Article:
When I first met Sandy, I remember being impressed. It seemed like motherhood came naturally to her - I remember seeing her in her stylish (but practical) outfits and her cute haircut with her baby in a sling and a burp cloth tucked neatly in her jean pocket. I remember seeing her warm smile and thinking, "that's the kind of mom I want to be." Calm, gentle, patient, so in love with her little boy.
After my daughter was born (7 months after her son was born), we began to hang out, to swap stories and bits of advice, and to encourage each other. Our friendship continued to blossom and I now consider Sandy one of my closest friends.
Today, I'm introducing Sandy to you because she is an intelligent, funny, compassionate mom. Please give her a warm welcome.
ME: When was your son born and how did motherhood change you?
SANDY: Bobby was born March 8, 2006 at the Birth and Women's Health Center. I think motherhood has taught me that I am way stronger than I ever imagined and that, with God on my side, I can do just about anything. Natural childbirth was long, hard, and intense but worth every effort. And we had a VERY rough beginning with him having severe GERD and not being able to get a diagnosis so we could treat it. I remember waking up to him shrieking in pain every hour on the hour for an entire month and rocking and nursing him back to sleep every time. It strengthened my faith because a human should not be able to do that and still function to take care of a baby by day! (Ok, now I am crying.) But again, worth every minute.
ME: How was motherhood different than you expected?
SANDY: I had no idea how overwhelming my feelings for him would be immediately. From the first moment there was nothing I wouldn't do for him; nothing. He was my precious gift from God and it was up to Rob and I to raise him. But I was never afraid. Whatever it would take, I was up for the challenge. In the act of pushing him out, I went from a pregnant mother who loved her baby to a MAMA, Bobby's mama. The only one he would ever have. And I was determined not to let him down.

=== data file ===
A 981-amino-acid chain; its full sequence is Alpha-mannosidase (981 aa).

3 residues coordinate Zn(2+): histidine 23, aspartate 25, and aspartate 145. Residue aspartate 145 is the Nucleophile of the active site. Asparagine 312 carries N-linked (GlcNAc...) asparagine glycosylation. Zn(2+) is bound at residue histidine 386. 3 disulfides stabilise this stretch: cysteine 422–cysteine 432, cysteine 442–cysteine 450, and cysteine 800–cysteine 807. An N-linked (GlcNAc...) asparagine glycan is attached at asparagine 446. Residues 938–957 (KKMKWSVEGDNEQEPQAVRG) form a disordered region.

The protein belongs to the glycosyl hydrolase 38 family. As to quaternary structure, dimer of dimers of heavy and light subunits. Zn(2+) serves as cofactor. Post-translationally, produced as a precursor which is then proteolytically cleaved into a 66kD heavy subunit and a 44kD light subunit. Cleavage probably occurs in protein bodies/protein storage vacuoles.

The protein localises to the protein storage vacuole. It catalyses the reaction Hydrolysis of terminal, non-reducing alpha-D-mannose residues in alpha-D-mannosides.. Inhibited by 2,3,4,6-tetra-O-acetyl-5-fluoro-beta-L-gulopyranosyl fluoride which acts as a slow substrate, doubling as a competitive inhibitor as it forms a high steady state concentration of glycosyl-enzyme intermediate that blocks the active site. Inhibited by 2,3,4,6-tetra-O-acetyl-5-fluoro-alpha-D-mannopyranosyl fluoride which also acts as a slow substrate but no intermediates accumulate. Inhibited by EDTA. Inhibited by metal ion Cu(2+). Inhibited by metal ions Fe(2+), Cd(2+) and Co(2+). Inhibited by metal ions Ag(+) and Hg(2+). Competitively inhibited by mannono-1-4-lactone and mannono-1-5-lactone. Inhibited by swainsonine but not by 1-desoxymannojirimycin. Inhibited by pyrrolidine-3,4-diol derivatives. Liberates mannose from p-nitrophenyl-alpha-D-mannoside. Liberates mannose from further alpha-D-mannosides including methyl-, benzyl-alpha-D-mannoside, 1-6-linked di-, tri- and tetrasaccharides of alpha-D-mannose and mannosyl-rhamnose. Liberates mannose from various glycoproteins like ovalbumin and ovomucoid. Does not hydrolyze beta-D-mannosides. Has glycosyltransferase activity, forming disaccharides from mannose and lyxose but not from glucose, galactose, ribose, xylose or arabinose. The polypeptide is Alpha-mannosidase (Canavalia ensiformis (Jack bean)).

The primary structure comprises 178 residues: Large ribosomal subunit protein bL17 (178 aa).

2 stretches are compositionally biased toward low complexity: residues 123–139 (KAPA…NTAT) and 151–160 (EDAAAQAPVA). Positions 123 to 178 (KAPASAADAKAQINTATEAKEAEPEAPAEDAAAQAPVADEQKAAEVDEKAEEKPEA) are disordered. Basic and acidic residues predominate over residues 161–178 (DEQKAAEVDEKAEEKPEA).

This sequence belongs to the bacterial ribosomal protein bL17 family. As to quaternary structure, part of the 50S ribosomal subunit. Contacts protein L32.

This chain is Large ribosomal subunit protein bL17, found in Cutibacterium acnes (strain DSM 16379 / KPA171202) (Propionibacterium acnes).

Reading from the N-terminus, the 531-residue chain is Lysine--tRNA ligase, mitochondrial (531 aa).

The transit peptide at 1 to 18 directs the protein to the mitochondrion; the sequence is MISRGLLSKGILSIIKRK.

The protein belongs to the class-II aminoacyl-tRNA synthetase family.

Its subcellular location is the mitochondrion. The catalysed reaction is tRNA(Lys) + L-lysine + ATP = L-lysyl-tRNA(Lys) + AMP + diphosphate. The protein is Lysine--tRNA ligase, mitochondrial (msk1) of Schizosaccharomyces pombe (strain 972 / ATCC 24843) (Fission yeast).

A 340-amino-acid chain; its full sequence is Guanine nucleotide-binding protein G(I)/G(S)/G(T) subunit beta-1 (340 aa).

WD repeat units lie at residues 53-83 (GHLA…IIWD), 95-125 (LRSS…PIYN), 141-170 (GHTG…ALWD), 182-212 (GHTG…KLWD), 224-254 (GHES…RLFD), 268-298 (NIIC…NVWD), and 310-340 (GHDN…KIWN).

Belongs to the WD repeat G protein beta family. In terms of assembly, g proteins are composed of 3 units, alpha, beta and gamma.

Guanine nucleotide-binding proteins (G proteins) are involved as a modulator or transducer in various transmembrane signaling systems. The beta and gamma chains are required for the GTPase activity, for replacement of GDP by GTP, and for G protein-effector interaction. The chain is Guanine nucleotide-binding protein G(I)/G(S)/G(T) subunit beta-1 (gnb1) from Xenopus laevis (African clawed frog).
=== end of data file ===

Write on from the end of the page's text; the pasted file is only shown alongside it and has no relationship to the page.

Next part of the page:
ME: What is your bachelors degree in and what year did you graduate?
SANDY: I graduated in May 2004 from the U of A with a B.S. in Family Studies and Human Development.
ME: What career did you pursue after graduation and did you work through your entire pregnancy?
SANDY: I worked as a Developmental Specialist in Early Intervention. It was my job to offer supports and services to the families of children birth to age three with special needs. I was involved in various parts of the program in my 5 years with the company. I worked directly with families, teachers, therapists, doctors, etc. and did things ranging from intial evaluations to see if a developmental delay was present and if the child would qualify for the program to providing in-home support to families to work toward their self-identified goals for their child(ren). I took on the role of Supervisor about a week before I found out I was pregnant with my son. I worked until I was about 5 months pregnant when I was exposed to an illness on the job that my OB felt posed a serious threat to my unborn child. I resigned.
ME: Did you ever debate whether or not you should stay in your career or did you know with certainty that you wanted to be a stay-at-home mom?
SANDY: I always wanted to be a stay-at-home mom. I struggled quite a bit with the financial aspects of it because my husband is a student and I was the main financial provider. But he was supportive and in agreement that we could pay back student loans but could never get back our son's infancy and toddlerhood.
ME: I don't mean this question in a derogatory way (motherhood is the toughest job around!), but "what do you do all day?" What does a typical day look like for you? :)